Now that we know what a set is, we will want to see if there is any way to classify them. In other words, can we make sets of sets? Turns out there are different types of sets that we can define and classify mathematically. Here we will see the most important types of these sets. Let us know a bit more!

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**Types of Sets**

Since, a Set is a well – defined collection of objects; depending on the objects and their characteristics, there are many types of Sets which are explained with suitable examples, as follows: –

### Empty or Null or Void Set

Any Set that does not contain any element is called the empty or null or void set. The symbol used to represent an empty set is – **{} **or **φ**. Examples:

- Let A = {x : 9 < x < 10, x is a natural number} will be a null set because there is NO natural number between numbers 9 and 10. Therefore, A = {} or φ
- Let W = {d: d > 8, d is the number of days in a week} will also be a void set because there are only 7 days in a week.

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### Finite and Infinite Sets

Any set which is empty or contains a definite and countable number of elements is called a finite set. Sets defined otherwise, for uncountable or indefinite numbers of elements are referred to as infinite sets. Examples:

- A = {a, e, i, o, u} is a finite set because it represents the vowel letters in the English alphabetical series.
- B = {x : x is a number appearing on a dice roll} is also a finite set because it contains – {1, 2, 3, 4, 5, 6} elements.
- C = {p: p is a prime number} is an infinite set.
- D = {k: k is a real number} is also an infinite set.

### Equal and Unequal Sets

Two sets X and Y are said to be equal if they have exactly the same elements (irrespective of the order of appearance in the set). Equal sets are represented as X = Y. Otherwise, the sets are referred to as unequal sets, which are represented as X ≠ Y. Examples:

- If X = {a, e, i, o, u} and H = {o, u, i, a, e} then both of these sets are equal.
- If C = {1, 3, 5, 7} and D = {1, 3, 5, 9} then both of these sets are unequal.
- If A = {b, o, y} and B = {b, o, b, y, y} then also A = B because both contain same elements.

### Equivalent Sets

Equivalent sets are those which have an equal number of elements irrespective of what the elements are. Examples:

- A = {1, 2, 3, 4, 5} and B = {x : x is a vowel letter} are equivalent sets because both these sets have 5 elements each.
- S = {1
^{2}, 2^{2}, 3^{2}, 4^{2}, …} and T = {y : y^{2}ϵ Natural number} are also equal sets.

### Singleton Set

These are those sets that have only a single element. Examples:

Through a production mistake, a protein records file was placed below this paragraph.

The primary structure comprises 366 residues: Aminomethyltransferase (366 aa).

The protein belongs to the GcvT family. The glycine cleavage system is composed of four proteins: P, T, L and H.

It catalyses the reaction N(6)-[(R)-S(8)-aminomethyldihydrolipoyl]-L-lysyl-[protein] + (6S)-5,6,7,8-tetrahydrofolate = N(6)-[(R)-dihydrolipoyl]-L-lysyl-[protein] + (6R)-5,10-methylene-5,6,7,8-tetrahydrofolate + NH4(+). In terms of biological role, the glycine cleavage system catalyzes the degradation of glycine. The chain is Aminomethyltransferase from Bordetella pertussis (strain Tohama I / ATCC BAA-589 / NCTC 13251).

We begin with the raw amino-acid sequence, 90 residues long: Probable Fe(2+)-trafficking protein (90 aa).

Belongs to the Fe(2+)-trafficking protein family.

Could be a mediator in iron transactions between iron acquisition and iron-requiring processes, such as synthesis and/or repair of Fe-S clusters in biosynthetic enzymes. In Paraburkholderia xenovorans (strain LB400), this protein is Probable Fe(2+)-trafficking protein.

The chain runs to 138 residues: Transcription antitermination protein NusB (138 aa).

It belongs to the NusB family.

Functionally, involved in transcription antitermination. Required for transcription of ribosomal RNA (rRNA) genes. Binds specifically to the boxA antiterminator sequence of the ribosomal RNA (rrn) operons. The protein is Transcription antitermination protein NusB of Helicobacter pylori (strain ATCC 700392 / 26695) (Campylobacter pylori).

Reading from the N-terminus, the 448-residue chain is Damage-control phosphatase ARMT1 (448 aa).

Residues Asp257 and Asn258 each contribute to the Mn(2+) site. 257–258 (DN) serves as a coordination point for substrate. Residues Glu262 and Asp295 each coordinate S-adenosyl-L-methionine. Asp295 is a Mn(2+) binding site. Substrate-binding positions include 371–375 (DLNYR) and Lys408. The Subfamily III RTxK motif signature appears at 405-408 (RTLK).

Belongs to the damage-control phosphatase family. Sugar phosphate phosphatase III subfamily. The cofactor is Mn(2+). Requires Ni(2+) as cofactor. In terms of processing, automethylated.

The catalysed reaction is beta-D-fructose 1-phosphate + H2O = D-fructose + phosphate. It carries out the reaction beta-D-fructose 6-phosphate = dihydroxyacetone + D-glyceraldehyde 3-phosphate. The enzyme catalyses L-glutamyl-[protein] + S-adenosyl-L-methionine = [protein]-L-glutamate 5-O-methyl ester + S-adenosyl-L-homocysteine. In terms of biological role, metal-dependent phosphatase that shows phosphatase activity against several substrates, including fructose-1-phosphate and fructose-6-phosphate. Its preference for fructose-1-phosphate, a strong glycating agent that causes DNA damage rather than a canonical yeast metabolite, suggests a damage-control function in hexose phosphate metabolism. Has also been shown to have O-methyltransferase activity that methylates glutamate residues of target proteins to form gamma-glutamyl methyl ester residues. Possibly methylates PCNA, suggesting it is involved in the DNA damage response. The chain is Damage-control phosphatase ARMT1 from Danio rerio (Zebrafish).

- E = {x : x ϵ N and x
^{3}= 27} is a singleton set with a single element {3} - W = {v: v is a vowel letter and v is the first alphabet of English} is also a singleton set with just one element {a}.

### Universal Set

A universal set contains ALL the elements of a problem under consideration. It is *generally* represented by the letter U. Example:

- The set of Real Numbers is a universal set for ALL natural, whole, odd, even, rational and irrational numbers.

### Power Set

The collection of ALL the subsets of a given set is called a power set of that set under consideration. Example:

- A = {a, b} then Power set – P (A) = φ, {a}, {b} and {a, b}. If n (A) = m then generally, n [P (A)] = 2
^{m}

Thus, these are the different types of sets.

## Solved Examples for You

**Question 1: If A = {x: x is an even natural number} and B = {y: y is the outcome of a dice roll}, determine the nature of the two sets.**

**Answer :** A = {2, 4, 6, 8, 10, 12, 14, …} And B = {1, 2, 3, 4, 5, 6}. So, set A is **an infinite set** while set B is **a finite set.**

**Question 2: If X = {1, 2, 3, 4, 5}, Y = {a, e, i, o, u} and Z = {u, o, a, i, e}; determine the nature of sets.**

**Answer :** Since the pairs of sets X – Y, Y – Z as well as Z – X have the same number of elements, i.e. 5 they are **EQUIVALENT sets. **And sets Y and Z are also **EQUAL sets** because apart from having the number of elements the same, they also have the same elements, i.e. the alphabets of English vowel letters.

**Question 3: What is the classification of sets in mathematics?**

**Answer: **There are various kinds of sets like – finite and infinite sets, equal and equivalent sets, a null set. Further, there are a subset and proper subset, power set, universal set in addition to the disjoint sets with the help of examples.

**Question 4: What are the properties of sets?**

**Answer:** The fundamental properties are that a set can consist of elements and that two sets are equal, if and only if every element of each set is an element of the other; this property is referred to as the extensionality of sets.

**Question 5: What are Finite and Infinite Sets?**

**Answer:** Any set that is empty or consists of a definite and countable number of elements is referred to as a finite set. Sets explained otherwise, for uncountable or indefinite numbers of elements are called infinite sets.

**Question 6: What is a universal set?**

**Answer:** A universal set consists of all the elements of a problem under consideration. We generally represent it by the letter U. For instance, the set of Real Numbers is a universal set for all-natural, whole, odd, even, rational in addition to irrational numbers.